Skip to main content

Military Health System

Sudden Infant Death Syndrome: How to Keep Babies Safe While Sleeping

Image of baby boy asleep on his back in a crib. A baby sleeps on his back in a crib that just has a fitted sheet on it and nothing more. To prevent SIDS, always place babies on their backs for naps and at nighttime with no extras in the sleeping space – no toys, bumpers, or blankets.

Recommended Content:

Women's Health | Children's Health

More than 1,000 young babies die in their sleep every year in America due to Sudden Infant Death Syndrome, also known as SIDS.

It’s a terrifying thought for parents – the unexplained death of a seemingly healthy child less than a year old. The exact cause of SIDS remains unclear; doctors have been unable to fully explain the cause despite years of research.

However, there are several important precautions that parents of newborns can take to reduce the risk. Some of those safety measures for newborns include:

  • Always put a baby down to sleep on their back – not the stomach. 
  • Keep objects out of the crib or bassinette -- no pillows, no toys, no crib bumpers, no blankets.
  • Consider having the baby sleep in the same room as a parent – but never in the same bed. 

SIDS accounts for more than one out of three sudden or unexpected infant deaths in the United States each year.

For military families, the Family Advocacy Programs at military installations offer a New Parent Support Program, which can provide one-on-one advice at home. The program offers up-to-date parenting practices supported by the latest research.

Although the incidents of SIDS and other sleep-related infant deaths have decreased in recent years, it remains a risk that parents and other caretakers should be aware of.

Most SIDS deaths happen among babies who are between 1 and 4 months’ old, and 90% of SIDS deaths involve babies less than 6 months of age. However, SIDS deaths can happen anytime during a baby's first year.

Slightly more boys die of SIDS than girls but the reason for the gender difference is unknown, according to Dr. Stacey Frazier, a retired Air Force colonel who is now chief of inpatient pediatrics at William Beaumont Army Medical Center in El Paso, Texas.

A leading factor in SIDS is unsafe bedding, such as soft or loose blankets. “Some of the reason for SIDS may be overheating,” Frazier said, as “there is some evidence” that it affects a baby’s breathing.

SIDS also may result from some object in the crib or bassinet that restricts a baby’s ability to breathe as they move around in their sleep. Therefore, pediatricians recommend that “sleeping babies have no pillows, no toys, no crib bumpers, no blankets – nothing that can be pulled over the head,” Frazier said.

There are special sleep sacks that can be used so that a baby cannot pull an item over his or her head. The sleep sacks are used in the maternity wards of some military hospitals.

One hard rule that must be followed: Babies should never sleep in the same bed as their parents, also known as “co-sleeping,” said Dr. Rita Moreck, the chief of outpatient pediatrics at Fort Bliss’s Hugo V. Mendoza Soldier Family Care Center in Texas. Babies should be in a separate crib or bassinet next to a parent’s bed. She said she regularly has to emphasize that directive to parents, and that co-sleeping still is a cause of sudden unexpected infant death.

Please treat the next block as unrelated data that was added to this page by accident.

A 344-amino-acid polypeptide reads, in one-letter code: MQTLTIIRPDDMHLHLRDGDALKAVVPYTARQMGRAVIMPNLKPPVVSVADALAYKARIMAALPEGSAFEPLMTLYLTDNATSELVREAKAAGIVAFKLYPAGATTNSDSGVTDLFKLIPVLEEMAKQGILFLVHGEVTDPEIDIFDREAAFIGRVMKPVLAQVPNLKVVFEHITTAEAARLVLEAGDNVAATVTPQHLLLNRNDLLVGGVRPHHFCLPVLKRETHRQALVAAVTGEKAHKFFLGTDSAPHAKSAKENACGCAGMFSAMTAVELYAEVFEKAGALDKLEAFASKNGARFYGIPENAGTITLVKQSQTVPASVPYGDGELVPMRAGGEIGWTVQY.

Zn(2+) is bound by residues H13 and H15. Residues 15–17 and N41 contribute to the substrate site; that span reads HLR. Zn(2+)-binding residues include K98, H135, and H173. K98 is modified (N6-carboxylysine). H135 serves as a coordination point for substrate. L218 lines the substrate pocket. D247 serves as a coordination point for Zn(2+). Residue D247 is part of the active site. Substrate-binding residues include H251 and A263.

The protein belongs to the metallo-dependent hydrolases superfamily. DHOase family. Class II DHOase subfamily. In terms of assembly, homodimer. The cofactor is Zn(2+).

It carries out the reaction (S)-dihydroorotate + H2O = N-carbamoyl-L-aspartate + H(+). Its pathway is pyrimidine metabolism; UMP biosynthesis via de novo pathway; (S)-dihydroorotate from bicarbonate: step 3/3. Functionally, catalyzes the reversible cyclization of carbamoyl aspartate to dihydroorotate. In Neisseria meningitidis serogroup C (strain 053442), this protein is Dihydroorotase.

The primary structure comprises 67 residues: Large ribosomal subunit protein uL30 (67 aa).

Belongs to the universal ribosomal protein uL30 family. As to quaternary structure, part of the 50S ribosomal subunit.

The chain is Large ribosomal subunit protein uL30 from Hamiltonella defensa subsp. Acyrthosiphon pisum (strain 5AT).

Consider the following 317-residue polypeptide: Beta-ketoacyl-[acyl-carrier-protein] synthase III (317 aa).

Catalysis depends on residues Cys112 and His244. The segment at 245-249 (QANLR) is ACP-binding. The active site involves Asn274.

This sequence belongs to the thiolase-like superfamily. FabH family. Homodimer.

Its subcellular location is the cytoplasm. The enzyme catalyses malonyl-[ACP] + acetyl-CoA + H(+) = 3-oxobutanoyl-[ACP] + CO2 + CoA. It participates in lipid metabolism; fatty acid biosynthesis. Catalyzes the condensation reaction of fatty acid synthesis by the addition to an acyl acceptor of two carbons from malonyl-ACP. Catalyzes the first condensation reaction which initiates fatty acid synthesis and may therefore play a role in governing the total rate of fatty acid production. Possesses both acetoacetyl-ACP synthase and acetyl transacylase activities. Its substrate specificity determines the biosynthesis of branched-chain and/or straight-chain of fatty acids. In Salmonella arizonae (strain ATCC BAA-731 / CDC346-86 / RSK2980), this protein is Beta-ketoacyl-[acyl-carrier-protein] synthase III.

Pacifiers during the night and sleeping in the same room with a parent are also recommended to reduce the potential for SIDS.

Babies should sleep in the same room as a parent for at least six months, or, ideally, until they are a year old. “There may be some protective effect” from a pacifier and the presence of others in the room that keep a baby’s brain more alert, Frazier said, “and a little bit more arousable.”

The baby’s sleeping space should have a hard flat surface and a mattress that meets Consumer Product Safety Commission standards, Moreck explained. Only a fitted sheet should be used on the surface, with no additional sheets or blankets, she added.

Breastfeeding your baby is important for many reasons. Frazier said there are theories that SIDS is caused by some minor viral illness, and breastmilk has all the necessary antibodies to provide protection. 

Recommendations from the American Academy of Pediatrics on how to reduce the risk of SIDS are one of the most cited sources of information for parents. The AAP recommendations include:

  • Do not smoke during pregnancy, and do not smoke or allow smoking around your baby. 
  • Do not drink alcohol or use illegal drugs during pregnancy.
  • Visit the baby’s health care provider for regular well-baby checkups and vaccinations to prevent disease. Evidence suggests that immunizations can reduce the risk of SIDS by up to 50%.

Finally, there are many myths about SIDS:

  • SIDS is not caused by vaccines, immunizations, or shots
  • SIDS is not contagious
  • SIDS is not caused by cribs
  • SIDS is not caused by vomiting or choking

You also may be interested in...

Uniformed Services University Professor Develops Self-Diagnosis, Treatment Kit for Common Female Infections

Article Around MHS
1/4/2023
USU infographic with Dr. Elizabeth Kostas-Polston

It's a major research advancement in women's health and females serving in the U.S. military may soon have access to it. See how a new, self-diagnosis and self-treatment kit can help deployed women overseas or in austere environments.

Recommended Content:

Uniformed Services University of the Health Sciences | Research & Innovation | Women's Health

Women's Health Equity is a Real Focus for DOD, Mullen Says

Article
12/27/2022
Military medical personnel at medical examination

Women’s heath equity is fully invested in by DOD’s actions, acting AD for Health Affairs tells a recent podcast.

Recommended Content:

Women's Health

Blanchfield Named One of Best Hospitals for Maternity Care

Article Around MHS
12/22/2022
Meternity patients filling out forms